Dynamic assessment of Capparis spinosa buds on survival of periodontal ligament cells using a real-time cell analysis method
F Ozan1, Ü Özan2, EA Oktay3, O Toptas1, H Özdemir4, Er Kürşat5
1 Department of Oral and Maxillofacial Surgery, Abant Izzet Baysal University, Bolu, Turkey
2 Department of Oral Endodontics, Faculty of Dentistry, Abant Izzet Baysal University, Bolu, Turkey
3 Department of Restorative Dentistry and Endodontics, Gülhan Military Hospital Dental Clinics, Ankara, Turkey
4 Department of Periodontology, Faculty of Dentistry, Eskisehir Osmangazi University, Eskisehir, Turkey
5 Department of Endodontics, Faculty of Dentistry, Akdeniz University, Antalya, Turkey
Department of Endodontics, Faculty of Dentistry, Akdeniz University, Dumlupinar Bulvari, 07058 Konyaalti, Antalya
Source of Support: None, Conflict of Interest: None
Background: Tooth avulsion is the most severe type of traumatic dental injuries and it results in the complete displacement of the tooth out of its socket in alveolar bone. Reimplantation of the tooth is considered to be a best treatment modality due to its biological and psychological advantages. Its prognosis depends on the extra alveolar time, the storage medium, and the patient's general health.
Objective: The aim of this study was to evaluate the effect of Capparis spinosa (C. spinosa) in maintaining the viability of human periodontal ligament (PDL) cells using a real-time cell analysis method.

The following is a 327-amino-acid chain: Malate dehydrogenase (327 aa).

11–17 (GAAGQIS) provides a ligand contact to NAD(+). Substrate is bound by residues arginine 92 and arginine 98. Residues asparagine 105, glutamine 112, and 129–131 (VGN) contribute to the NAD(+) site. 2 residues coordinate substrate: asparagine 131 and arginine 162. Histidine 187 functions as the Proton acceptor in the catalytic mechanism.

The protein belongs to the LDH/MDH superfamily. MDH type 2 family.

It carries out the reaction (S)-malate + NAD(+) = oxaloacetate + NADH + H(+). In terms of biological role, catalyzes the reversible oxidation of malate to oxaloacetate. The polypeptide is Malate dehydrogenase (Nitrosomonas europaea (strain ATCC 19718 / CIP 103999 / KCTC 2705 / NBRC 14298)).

Materials and Methods: Periodontal ligament cells were obtained from healthy human third molars extracted for orthodontic purposes. The storage media tested were: Dulbecco's Modified Eagle Medium (DMEM), C. spinosa, Hank's Balanced Salt Solution (HBSS), and light milk. A real-time cell analyzer system was used to evaluate cell viability. After seeding cell suspensions into the wells of the E-plate 96, PDL cells were treated with each of tested media and monitored for every 5 min for 26 h. Statistical analysis of the data was accomplished using one-way analysis of variance complemented by the Tukey test. The level of significance was set at P < 0.05.
Results: Dulbecco's Modified Eagle Medium (control) and C. spinosa groups had significantly higher cell index values compared with the HBSS and light milk (P < 0.05). Although, C. spinosa showed better results than DMEM (control), but this difference was not found statistically significant.
Conclusion: Capparis spinosa can be a suitable, alternative storage medium for avulsed teeth.